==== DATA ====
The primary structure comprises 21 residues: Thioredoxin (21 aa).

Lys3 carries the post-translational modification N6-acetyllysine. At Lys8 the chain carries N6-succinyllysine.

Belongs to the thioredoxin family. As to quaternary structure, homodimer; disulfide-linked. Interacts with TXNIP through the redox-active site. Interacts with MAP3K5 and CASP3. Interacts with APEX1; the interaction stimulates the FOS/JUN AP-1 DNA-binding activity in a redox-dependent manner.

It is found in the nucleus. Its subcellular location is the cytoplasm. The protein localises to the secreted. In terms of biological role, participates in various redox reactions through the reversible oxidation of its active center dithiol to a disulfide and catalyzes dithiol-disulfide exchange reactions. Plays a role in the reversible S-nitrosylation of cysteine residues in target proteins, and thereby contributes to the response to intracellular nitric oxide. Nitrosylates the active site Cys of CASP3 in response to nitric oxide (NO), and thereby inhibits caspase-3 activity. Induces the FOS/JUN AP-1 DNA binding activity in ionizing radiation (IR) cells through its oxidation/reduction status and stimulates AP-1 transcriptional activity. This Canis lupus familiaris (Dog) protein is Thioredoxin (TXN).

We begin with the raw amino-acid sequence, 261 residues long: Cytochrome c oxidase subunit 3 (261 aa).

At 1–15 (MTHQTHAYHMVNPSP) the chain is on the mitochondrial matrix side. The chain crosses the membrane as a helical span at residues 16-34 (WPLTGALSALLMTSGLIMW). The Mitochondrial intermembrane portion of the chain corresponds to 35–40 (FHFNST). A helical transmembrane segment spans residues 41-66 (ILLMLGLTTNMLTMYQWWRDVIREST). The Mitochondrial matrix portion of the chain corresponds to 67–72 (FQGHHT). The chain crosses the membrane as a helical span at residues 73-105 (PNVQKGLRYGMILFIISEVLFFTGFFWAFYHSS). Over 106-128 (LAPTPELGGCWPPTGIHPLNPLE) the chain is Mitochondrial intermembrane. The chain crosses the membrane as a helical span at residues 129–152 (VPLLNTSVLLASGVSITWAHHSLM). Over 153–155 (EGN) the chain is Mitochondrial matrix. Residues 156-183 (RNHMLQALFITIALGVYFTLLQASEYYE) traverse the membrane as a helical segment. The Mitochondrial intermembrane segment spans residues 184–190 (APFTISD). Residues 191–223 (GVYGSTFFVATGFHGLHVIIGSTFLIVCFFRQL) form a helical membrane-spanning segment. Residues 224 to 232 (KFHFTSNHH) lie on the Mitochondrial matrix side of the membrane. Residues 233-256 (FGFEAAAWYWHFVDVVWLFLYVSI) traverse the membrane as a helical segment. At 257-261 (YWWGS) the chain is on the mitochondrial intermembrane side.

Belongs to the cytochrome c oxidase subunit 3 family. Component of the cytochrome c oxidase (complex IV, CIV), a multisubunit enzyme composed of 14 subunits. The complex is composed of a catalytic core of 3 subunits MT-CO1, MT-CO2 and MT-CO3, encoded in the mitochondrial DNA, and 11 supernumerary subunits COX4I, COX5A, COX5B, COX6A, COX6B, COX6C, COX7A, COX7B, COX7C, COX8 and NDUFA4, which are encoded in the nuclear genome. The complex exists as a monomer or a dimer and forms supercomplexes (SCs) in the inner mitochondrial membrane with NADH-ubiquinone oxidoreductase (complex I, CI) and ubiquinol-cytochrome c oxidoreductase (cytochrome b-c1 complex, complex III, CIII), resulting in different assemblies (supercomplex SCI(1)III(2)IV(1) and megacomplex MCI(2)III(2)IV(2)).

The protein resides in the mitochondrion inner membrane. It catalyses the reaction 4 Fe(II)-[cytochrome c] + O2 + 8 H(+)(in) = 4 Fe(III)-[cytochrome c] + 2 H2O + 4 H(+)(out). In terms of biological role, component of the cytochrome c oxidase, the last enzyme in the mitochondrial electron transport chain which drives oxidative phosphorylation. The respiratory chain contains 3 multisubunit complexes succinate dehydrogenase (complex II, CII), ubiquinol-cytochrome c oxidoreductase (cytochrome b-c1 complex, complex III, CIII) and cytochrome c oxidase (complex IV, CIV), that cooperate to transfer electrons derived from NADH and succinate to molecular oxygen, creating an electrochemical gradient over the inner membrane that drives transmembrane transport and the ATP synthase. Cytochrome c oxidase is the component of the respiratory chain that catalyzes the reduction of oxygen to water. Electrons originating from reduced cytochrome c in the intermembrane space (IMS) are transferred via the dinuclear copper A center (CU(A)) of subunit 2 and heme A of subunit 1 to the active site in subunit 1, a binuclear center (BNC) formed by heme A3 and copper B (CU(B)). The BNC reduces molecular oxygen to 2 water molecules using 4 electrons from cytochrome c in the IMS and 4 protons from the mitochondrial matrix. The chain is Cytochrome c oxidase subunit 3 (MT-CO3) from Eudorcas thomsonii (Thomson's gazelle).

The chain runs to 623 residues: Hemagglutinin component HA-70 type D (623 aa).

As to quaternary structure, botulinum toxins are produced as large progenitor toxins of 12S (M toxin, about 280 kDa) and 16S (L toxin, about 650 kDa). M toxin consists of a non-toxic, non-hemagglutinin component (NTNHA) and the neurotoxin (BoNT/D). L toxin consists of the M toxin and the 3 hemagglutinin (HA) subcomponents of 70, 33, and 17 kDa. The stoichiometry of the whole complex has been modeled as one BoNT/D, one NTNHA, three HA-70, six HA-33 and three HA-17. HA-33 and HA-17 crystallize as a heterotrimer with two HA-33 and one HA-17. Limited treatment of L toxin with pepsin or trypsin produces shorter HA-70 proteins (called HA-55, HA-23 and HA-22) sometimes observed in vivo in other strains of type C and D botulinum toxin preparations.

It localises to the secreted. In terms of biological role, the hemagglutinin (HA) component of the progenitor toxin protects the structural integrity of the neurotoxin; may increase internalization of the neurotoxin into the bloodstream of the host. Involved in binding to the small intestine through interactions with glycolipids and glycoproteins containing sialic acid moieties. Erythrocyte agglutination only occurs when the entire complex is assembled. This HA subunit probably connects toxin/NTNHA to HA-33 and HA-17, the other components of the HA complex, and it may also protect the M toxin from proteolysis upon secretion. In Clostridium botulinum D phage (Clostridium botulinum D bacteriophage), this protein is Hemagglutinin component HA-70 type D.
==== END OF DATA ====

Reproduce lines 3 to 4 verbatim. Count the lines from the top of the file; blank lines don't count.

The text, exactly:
Belongs to the thioredoxin family. As to quaternary structure, homodimer; disulfide-linked. Interacts with TXNIP through the redox-active site. Interacts with MAP3K5 and CASP3. Interacts with APEX1; the interaction stimulates the FOS/JUN AP-1 DNA-binding activity in a redox-dependent manner.

It is found in the nucleus. Its subcellular location is the cytoplasm. The protein localises to the secreted. In terms of biological role, participates in various redox reactions through the reversible oxidation of its active center dithiol to a disulfide and catalyzes dithiol-disulfide exchange reactions. Plays a role in the reversible S-nitrosylation of cysteine residues in target proteins, and thereby contributes to the response to intracellular nitric oxide. Nitrosylates the active site Cys of CASP3 in response to nitric oxide (NO), and thereby inhibits caspase-3 activity. Induces the FOS/JUN AP-1 DNA binding activity in ionizing radiation (IR) cells through its oxidation/reduction status and stimulates AP-1 transcriptional activity. This Canis lupus familiaris (Dog) protein is Thioredoxin (TXN).